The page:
Before I present my much interesting story to you, let me get in clear with some context. I was 16, and it was my very first trekking experience without my family. I just finished my annual middle school test, and headed to a rural town in Odisha named Nilagiri with my friends at the “Sonarpur Arohi” ( “সোনারপুর আরোহী”, my hometown trekker’s club, which has produced many legendary adventurers like Satyarup Siddhanta, who climbed the highest Peak of each continent ) for my mountaineering course.
It took a overnight journey for our group of 11 (7 teenagers and 4 trekking teachers) from Kolkata to reach there. I was young, my blood was boiling and I couldn’t wait more to become a mountaineer. Our teachers made our plan clear to us. We had to camp our tents at a village near the forest mountain, learn the techniques of trekking and climb the highest Peak of Nilagiri on the penultimate of the 5 days we had.
Feeling Cozy in Nature
Two days gone by pretty quickly, and now we were absolutely dipped into the nature. We had no phone connections over there. Our loud, city voices had sunk low. We learned the art of bird watching, stargazing and basic survival techniques in the wild. Our mornings were greeted with chirping birds and the stars and faint drizzling sound of the waterfalls guided us to sleep at night. There was no connection to the outside world, and we finally knew the true meaning of happiness.
Call of the Wild
On the third night of the trip, as usual, we stargazed, ate our dinner, wrote our diary and slept happily in our respective tents, only to be awakened by our teachers few hours later. They told us to come out, as something special was going on. We crawled out of our tent, with our somnolent faces, wondering what can be more special than a midnight sleep. It was the night of the full moon, the forest was turned silver in moonlight, the sky was filled with stars and the sparkling river water awakened our senses. But then what we saw ( or heard?! ) was beyond anybody’s imagination. We could hear the trumpets of wild elephants, the growl of hyena, ( famously known as Hyena’s laugh ) and growls of wild wolves all at once. I still remember this moment vividly as I was shit scared with this version of wild welcome, my face became pale and was getting goosebumps like hell. Luckily for us, the growls and trumpets were over within some minutes. Never know what we could’ve faced if consequences happened, but that was truly the moment I was no more a mere mountaineer, but a full fledged trekker.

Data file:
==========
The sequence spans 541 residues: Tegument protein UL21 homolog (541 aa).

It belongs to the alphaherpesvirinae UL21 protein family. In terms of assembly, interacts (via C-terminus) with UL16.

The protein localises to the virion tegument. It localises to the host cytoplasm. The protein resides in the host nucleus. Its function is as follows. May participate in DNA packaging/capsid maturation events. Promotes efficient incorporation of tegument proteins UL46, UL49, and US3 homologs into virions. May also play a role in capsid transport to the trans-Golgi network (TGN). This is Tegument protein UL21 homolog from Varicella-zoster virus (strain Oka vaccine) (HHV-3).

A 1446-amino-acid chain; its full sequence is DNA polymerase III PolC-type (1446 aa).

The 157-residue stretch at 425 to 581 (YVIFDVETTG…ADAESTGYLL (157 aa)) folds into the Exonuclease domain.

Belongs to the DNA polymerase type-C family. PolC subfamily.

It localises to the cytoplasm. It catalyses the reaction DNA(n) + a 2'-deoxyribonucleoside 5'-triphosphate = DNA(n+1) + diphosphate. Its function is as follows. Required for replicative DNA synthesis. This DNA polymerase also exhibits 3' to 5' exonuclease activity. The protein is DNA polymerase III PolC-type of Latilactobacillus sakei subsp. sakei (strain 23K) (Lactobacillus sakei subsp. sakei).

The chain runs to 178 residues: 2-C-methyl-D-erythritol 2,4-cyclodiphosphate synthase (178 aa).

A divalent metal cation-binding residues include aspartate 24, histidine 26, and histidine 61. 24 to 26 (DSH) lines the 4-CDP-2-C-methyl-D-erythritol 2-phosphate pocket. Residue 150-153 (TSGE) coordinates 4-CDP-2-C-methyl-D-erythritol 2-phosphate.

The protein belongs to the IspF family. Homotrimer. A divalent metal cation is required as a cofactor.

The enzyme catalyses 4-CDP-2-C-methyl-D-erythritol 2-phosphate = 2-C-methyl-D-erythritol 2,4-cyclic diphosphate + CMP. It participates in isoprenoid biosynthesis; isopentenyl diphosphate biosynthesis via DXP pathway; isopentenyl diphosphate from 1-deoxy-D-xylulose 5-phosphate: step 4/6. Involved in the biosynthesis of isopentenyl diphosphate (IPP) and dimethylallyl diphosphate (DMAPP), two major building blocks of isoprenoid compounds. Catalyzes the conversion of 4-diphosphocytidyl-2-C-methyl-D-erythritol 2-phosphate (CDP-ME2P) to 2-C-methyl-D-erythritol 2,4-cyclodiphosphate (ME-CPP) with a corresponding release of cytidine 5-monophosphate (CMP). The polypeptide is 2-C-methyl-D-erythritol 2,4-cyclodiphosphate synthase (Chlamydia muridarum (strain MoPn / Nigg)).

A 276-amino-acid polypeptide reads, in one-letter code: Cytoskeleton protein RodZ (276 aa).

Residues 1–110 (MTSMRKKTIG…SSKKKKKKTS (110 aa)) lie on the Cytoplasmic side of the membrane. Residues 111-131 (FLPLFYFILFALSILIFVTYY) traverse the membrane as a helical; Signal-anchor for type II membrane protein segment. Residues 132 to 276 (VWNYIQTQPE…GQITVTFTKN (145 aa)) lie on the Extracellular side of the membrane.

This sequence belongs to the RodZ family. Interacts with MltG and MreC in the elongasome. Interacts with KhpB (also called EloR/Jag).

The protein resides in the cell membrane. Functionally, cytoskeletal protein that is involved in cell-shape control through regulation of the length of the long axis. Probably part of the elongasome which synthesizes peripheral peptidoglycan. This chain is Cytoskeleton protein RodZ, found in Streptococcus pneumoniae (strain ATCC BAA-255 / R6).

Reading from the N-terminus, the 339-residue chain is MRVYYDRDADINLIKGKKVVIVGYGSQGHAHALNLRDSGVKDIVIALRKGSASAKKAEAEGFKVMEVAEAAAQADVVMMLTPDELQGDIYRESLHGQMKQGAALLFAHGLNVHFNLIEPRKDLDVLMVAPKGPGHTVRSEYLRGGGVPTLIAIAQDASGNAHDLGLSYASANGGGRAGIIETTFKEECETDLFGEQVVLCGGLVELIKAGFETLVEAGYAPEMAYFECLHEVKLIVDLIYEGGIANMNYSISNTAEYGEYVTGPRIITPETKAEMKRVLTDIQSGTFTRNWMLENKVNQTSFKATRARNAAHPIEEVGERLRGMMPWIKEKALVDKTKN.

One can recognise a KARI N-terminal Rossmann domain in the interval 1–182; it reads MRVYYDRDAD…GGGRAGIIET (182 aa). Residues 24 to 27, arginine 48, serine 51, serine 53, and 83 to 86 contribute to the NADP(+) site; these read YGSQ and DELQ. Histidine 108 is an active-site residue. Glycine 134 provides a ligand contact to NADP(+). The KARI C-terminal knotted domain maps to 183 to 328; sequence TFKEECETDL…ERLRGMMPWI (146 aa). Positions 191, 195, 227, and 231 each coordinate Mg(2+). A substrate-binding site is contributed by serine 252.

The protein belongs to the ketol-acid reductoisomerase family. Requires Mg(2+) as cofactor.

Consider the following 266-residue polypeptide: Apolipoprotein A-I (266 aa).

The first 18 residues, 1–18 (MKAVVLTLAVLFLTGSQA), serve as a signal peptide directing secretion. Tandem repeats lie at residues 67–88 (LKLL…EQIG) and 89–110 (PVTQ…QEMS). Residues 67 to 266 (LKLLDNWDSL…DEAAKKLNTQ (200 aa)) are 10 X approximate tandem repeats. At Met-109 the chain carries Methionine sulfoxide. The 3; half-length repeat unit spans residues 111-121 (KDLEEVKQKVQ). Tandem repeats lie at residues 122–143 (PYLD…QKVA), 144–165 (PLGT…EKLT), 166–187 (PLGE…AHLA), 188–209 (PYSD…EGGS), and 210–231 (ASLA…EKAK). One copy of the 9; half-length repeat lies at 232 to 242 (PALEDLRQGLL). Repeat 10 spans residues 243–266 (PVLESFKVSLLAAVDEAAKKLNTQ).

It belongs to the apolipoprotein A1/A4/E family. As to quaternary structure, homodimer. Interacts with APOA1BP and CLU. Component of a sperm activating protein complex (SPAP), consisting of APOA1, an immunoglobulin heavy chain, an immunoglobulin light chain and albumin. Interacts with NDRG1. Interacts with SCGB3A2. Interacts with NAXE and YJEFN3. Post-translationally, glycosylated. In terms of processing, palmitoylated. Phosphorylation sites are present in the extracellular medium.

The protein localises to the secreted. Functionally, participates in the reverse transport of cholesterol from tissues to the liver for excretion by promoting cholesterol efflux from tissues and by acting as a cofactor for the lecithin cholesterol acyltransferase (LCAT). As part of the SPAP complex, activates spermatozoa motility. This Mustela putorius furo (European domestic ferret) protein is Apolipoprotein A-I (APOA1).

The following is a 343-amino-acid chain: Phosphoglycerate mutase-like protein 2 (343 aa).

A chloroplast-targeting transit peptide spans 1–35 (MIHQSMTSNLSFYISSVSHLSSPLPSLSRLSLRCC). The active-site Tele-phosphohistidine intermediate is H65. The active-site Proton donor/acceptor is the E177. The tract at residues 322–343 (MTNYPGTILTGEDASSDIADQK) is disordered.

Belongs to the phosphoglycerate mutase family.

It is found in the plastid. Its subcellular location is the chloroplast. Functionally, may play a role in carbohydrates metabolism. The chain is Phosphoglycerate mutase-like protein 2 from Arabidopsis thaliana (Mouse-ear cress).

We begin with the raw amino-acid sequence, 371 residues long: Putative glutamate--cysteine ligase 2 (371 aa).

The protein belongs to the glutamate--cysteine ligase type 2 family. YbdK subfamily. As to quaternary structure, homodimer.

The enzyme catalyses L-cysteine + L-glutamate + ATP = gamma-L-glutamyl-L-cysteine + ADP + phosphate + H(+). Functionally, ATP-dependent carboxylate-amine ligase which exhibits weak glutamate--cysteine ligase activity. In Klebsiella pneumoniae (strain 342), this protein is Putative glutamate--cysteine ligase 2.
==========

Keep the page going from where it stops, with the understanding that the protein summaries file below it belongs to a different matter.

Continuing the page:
After all this experiences, it doesn’t take me to tell that we easily climbed the peak of Nilagiri. But there’s something you may wonder of. Why do I take such risks for nothing? I could’ve asked for a city day job, retire at 60 and die with diabetes.. maybe much better death than being bitten by a viper or a pack of wolves! Maybe you are right. But these are the days I live for. I may not be lucky the next time, I might well die a horrible death. But believe me, I’ll be smiling at that moment. Cause I lived my life before I died. 🙂❤️